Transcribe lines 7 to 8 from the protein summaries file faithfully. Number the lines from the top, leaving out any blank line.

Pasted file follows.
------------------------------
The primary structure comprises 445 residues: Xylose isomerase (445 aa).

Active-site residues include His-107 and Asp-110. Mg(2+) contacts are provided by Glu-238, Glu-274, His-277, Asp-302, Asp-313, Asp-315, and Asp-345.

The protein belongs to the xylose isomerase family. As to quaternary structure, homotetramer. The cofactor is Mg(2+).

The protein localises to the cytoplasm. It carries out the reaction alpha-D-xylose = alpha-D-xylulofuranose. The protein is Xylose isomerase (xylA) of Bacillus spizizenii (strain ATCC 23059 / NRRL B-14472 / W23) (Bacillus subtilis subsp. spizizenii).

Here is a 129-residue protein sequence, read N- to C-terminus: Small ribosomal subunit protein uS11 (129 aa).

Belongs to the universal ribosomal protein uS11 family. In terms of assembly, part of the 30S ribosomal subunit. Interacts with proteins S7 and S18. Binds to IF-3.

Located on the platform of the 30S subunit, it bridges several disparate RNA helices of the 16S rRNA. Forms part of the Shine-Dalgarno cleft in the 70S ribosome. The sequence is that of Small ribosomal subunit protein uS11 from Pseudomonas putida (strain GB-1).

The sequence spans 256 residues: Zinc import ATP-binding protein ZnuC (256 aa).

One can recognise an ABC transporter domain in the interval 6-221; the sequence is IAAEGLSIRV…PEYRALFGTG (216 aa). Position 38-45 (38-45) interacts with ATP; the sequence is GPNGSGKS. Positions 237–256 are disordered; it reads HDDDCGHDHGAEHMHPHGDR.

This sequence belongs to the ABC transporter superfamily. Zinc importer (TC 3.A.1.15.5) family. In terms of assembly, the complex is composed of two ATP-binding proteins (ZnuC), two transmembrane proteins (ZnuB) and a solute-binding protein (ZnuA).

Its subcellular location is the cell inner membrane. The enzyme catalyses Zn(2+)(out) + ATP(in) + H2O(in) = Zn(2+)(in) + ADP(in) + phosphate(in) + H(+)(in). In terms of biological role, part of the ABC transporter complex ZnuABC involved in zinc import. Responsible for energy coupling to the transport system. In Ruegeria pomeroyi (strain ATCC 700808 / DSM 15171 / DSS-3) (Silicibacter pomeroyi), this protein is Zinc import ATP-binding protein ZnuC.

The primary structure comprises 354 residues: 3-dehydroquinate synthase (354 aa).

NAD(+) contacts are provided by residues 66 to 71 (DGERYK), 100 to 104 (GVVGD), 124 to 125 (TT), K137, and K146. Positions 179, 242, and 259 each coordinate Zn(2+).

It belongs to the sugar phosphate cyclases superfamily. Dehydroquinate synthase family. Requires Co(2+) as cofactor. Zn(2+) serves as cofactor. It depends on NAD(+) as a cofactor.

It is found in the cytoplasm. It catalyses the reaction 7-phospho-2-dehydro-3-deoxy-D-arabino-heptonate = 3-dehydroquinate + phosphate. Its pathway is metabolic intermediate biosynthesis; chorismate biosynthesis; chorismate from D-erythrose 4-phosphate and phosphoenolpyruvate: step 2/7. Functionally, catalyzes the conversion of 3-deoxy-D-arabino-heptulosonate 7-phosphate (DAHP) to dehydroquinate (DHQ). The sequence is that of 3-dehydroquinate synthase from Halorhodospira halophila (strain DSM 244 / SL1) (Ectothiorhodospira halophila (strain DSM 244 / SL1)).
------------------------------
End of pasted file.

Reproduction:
Located on the platform of the 30S subunit, it bridges several disparate RNA helices of the 16S rRNA. Forms part of the Shine-Dalgarno cleft in the 70S ribosome. The sequence is that of Small ribosomal subunit protein uS11 from Pseudomonas putida (strain GB-1).

The sequence spans 256 residues: Zinc import ATP-binding protein ZnuC (256 aa).